What to Do about Alice?: How Alice Roosevelt Broke the Rules, Charmed the World, and Drove Her Father Teddy Crazy!

What to Do about Alice?: How Alice Roosevelt Broke the Rules, Charmed the World, and Drove Her Father Teddy Crazy!A Witty And Stylish Biography Of A Maverick American Heroine The Outspoken, Irresistible Daughter Of Teddy RooseveltTheodore Roosevelt Had A Small Problem Her Name Was Alice Alice Lee Roosevelt Was Hungry To Go Places, Meet People, Do Things Father Called It Running Riot Alice Called It Eating Up The World Whether She Was Entertaining Important White House Visitors With Her Pet Snake Or Traveling The Globe, Alice Bucked Convention And Turned Every New Experience Into An Adventure Brimming With Affection And Wit, This Spirited Biography Gives Readers A Peek At Family Life Inside The White House Prose And Pictures Spring, Gambol, And Two Step Across The Pages To Celebrate A Maverick American Heroine

Barbara Kerley was born in Washington, D.C and has lived in many places, including Nepal and the tropical island of Guam She has written about almost everything 19th C iguanodons, Teddy Roosevelt, world peace, Mark Twain s donkey, and the pleasure of following your curiosity.

❮Reading❯ ➿ What to Do about Alice?: How Alice Roosevelt Broke the Rules, Charmed the World, and Drove Her Father Teddy Crazy! Author Barbara Kerley – Webcambestmilf.info
  • Hardcover
  • 48 pages
  • What to Do about Alice?: How Alice Roosevelt Broke the Rules, Charmed the World, and Drove Her Father Teddy Crazy!
  • Barbara Kerley
  • English
  • 08 May 2017
  • 9780439922319

10 thoughts on “What to Do about Alice?: How Alice Roosevelt Broke the Rules, Charmed the World, and Drove Her Father Teddy Crazy!

  1. says:

    The charming, humorous illustrations really won me over and are my favorite part of this story about Teddy Roosevelt s oldest daughter, who ate up the world one generally improper adventure at a time yet became the darling of the world and dubbed Princess Alice I think it s a really interesting book to share with children in terms of the discussion that could follow should Alice be seen as a brave young lady who defied the stifling conventions of society or as a disobedient daughter who caused her father a great deal of trouble or both Did Alice have any goals in terms of bettering women s role in society, or was she merely out to have a good time Lots of room for interpretation here Alas, I got this from the library and, as has happened to me in the past, the extremely annoying library binding process taped the dust jacket to the cover so I could not read all of the historical notes printed on the inside back cover gurr but the research I could make out seems quite good.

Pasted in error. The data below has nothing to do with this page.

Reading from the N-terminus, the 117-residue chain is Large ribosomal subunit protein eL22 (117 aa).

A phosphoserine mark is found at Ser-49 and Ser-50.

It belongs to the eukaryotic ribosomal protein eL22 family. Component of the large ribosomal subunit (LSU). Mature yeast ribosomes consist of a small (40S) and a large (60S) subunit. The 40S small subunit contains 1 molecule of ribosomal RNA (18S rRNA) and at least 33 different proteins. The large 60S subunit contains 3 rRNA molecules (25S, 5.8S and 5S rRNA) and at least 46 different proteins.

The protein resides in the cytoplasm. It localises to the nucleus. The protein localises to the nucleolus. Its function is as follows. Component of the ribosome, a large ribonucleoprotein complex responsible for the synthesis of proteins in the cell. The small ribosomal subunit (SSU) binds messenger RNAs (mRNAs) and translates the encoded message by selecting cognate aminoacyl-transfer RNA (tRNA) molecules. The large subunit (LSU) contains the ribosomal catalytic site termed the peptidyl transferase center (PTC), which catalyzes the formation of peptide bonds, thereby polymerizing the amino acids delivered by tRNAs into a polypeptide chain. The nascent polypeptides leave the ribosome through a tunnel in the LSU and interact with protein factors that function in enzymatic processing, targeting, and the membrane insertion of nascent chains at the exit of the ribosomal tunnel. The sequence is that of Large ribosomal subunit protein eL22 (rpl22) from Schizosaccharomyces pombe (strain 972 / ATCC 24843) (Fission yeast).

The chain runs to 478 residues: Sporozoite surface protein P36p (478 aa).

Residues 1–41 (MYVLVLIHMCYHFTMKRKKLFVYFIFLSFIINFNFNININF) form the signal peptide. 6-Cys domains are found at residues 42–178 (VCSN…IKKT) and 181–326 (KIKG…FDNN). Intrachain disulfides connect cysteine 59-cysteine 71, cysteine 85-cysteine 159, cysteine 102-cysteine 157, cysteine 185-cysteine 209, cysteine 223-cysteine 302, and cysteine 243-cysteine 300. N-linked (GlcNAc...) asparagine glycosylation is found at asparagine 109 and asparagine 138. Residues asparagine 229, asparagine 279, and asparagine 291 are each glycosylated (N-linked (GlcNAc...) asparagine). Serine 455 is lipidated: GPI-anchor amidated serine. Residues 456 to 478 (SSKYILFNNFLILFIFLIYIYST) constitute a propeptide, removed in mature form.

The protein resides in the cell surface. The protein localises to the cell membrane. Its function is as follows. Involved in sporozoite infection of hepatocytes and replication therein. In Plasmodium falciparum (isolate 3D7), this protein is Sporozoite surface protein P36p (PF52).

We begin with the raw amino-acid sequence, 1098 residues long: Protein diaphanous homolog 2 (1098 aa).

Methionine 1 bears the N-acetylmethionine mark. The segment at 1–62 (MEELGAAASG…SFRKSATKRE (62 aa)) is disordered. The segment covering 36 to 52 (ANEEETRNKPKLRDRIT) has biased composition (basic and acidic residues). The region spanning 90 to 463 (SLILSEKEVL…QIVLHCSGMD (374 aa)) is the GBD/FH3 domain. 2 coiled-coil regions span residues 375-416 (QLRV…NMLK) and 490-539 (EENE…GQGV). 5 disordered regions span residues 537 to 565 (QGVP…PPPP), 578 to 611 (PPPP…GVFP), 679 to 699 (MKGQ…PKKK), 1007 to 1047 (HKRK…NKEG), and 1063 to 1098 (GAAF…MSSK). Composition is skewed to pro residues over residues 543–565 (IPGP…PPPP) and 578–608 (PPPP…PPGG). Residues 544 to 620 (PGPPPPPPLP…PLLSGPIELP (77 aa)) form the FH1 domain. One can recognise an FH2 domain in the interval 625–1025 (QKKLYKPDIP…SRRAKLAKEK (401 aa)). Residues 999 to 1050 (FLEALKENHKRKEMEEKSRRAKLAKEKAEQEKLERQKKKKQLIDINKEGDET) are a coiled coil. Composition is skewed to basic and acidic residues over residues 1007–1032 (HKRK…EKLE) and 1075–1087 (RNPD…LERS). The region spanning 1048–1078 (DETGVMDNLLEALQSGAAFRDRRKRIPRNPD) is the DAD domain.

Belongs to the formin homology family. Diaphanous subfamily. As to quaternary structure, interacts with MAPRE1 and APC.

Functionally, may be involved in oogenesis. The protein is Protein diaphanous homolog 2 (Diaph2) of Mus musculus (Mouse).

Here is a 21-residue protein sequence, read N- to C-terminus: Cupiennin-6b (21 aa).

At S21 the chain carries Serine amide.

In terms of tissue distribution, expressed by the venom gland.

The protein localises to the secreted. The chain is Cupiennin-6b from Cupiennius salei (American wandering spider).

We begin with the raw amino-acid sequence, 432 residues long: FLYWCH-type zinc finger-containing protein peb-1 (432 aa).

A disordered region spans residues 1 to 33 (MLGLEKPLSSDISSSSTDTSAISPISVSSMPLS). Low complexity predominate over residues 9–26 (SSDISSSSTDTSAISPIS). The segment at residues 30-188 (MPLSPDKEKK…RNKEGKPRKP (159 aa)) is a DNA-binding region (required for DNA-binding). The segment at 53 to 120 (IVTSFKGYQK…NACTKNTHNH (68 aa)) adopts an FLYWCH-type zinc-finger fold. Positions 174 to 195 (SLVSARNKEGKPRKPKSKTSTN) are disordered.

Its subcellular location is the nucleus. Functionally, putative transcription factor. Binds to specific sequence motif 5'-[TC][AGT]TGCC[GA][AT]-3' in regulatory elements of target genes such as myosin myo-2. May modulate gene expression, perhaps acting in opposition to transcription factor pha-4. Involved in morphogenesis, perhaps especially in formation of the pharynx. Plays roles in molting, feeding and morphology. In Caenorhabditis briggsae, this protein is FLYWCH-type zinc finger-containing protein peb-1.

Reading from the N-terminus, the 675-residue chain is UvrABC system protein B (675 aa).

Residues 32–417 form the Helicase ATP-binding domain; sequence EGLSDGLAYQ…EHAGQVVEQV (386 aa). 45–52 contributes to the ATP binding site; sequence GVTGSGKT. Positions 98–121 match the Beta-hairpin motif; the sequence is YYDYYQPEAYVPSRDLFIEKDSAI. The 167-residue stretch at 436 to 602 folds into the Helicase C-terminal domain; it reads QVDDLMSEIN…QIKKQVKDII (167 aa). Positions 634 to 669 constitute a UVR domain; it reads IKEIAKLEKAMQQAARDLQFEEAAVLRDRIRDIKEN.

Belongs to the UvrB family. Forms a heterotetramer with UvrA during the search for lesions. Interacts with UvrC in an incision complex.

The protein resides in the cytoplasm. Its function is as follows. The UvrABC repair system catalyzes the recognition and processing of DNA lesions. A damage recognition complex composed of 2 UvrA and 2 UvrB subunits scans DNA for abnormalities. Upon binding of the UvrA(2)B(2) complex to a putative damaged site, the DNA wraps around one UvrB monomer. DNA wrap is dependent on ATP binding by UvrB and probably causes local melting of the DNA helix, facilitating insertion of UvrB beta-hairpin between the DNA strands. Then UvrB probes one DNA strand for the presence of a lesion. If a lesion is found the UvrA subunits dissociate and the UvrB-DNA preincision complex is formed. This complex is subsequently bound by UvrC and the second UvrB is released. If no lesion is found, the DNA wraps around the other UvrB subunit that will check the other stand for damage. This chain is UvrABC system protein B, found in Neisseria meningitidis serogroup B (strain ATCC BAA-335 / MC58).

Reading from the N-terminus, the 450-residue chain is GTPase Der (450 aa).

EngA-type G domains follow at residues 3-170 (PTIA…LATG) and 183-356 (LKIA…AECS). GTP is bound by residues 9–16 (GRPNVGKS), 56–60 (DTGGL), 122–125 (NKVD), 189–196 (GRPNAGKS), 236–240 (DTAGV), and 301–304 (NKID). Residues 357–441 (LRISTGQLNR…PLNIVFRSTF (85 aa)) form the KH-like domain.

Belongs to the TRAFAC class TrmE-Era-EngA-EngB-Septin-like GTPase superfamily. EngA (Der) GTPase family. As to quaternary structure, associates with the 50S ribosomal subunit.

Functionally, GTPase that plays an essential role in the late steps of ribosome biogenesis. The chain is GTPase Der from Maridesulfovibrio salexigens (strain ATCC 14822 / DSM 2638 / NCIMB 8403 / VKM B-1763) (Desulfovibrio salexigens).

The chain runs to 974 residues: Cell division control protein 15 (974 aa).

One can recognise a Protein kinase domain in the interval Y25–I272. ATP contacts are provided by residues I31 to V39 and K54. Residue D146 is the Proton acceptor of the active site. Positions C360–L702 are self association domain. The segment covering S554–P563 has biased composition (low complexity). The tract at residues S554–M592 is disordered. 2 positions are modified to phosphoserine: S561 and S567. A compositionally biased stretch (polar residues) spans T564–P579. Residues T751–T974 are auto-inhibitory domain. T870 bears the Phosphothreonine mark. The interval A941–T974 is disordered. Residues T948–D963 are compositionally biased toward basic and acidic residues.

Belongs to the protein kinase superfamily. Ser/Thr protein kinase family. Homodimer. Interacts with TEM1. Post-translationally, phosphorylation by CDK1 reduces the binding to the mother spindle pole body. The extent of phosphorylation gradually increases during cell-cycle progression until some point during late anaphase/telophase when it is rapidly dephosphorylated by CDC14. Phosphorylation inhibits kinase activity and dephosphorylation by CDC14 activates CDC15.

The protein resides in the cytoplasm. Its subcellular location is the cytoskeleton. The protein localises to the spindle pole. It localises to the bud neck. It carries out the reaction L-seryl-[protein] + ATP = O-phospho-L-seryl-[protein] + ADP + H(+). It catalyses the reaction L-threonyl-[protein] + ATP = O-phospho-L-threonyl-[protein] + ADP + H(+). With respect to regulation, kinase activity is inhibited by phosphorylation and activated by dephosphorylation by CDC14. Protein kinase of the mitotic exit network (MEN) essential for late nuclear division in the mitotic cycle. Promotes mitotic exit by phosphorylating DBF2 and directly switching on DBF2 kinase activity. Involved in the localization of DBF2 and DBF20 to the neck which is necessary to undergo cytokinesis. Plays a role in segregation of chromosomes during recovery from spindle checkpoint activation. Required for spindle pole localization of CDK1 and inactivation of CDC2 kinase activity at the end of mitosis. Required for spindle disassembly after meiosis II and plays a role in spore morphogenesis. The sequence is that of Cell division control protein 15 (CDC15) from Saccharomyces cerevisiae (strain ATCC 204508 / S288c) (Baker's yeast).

2. says:

    A great children s biography that is entertaining and educational for the younger middle grade set and their parents My daughter and I both loved the book She didn t know anything about Alice Roosevelt, and I loved that she picked out the book by herself because it looks like a great story, Mommy I loved the pictures and the action depicted in them The story kept moving, just like Alice did Definitely a read again book.

  3. says:

    What young ladies were not meant to do, Alice did or wanted to do In the early 1900 s, proper young ladies did not galavant to all hours of the night, drive a car willy nilly about town, dress like a tom boy and bet on horse races Alice Roosevelt felt to compunction to behave as a proper young lady, despite her famous fathers urging to do so Alice was indeed a free spirited and adventurous young lady, much beloved by her father and a loving daughter and confidante to him Her antics were, for the time, outrageous to some and entertaining to others By todays standards, her funloving spirit and zest for life would not be so unusual, but in her day, she was considered something of an enigma Newspapers were filled with stories of her adventures, much to her fathers consternation, but readers delighted in them This book about Alice Roosevelt is a splendid delight as well.

  4. says:

    Totally delightful This story is funny without being cheesy The text is sort of okay to good, and it pleased me by retaining most of its momentum even after Alice grows up not many children s biographies can do that, which is probably why they published that whole series of Childhood of Famous Americans But the pictures are terrific they have a slight Jazz Age feel, and an amazing sense of movement especially the picture of Alice in the library, and the dockworkers loading the boat full of her souvenirs of Asia.It s hard to compare this with the pure gorgeousness of the illustrations in We Are the Ship, but I think these might be kid friendly I d be pleased to see it somewhere on the Caldecotts According to a spreadsheet I got from Kathy Baxter, this got starred reviews than any other children s or YA book this year at least through November.

  5. says:

    This is one of the shorter Sibert honor books, but still manages to pack a lot of information in about Alice, daughter of Teddy Roosevelt The author s note at the end adds a LOT to the information presented in the book Alice was a feisty, energetic girl who loved to eat up the world and who caused her father all sorts of headaches She was also well loved by much of the public, helped her father s popularity, and became one of his most trusted political advisers She sounds like quite the girl I enjoyed learning about her My favorite illustration is Alice in her father s library, taking care of her own education after refusing to go to a boarding school to learn to become a proper lady.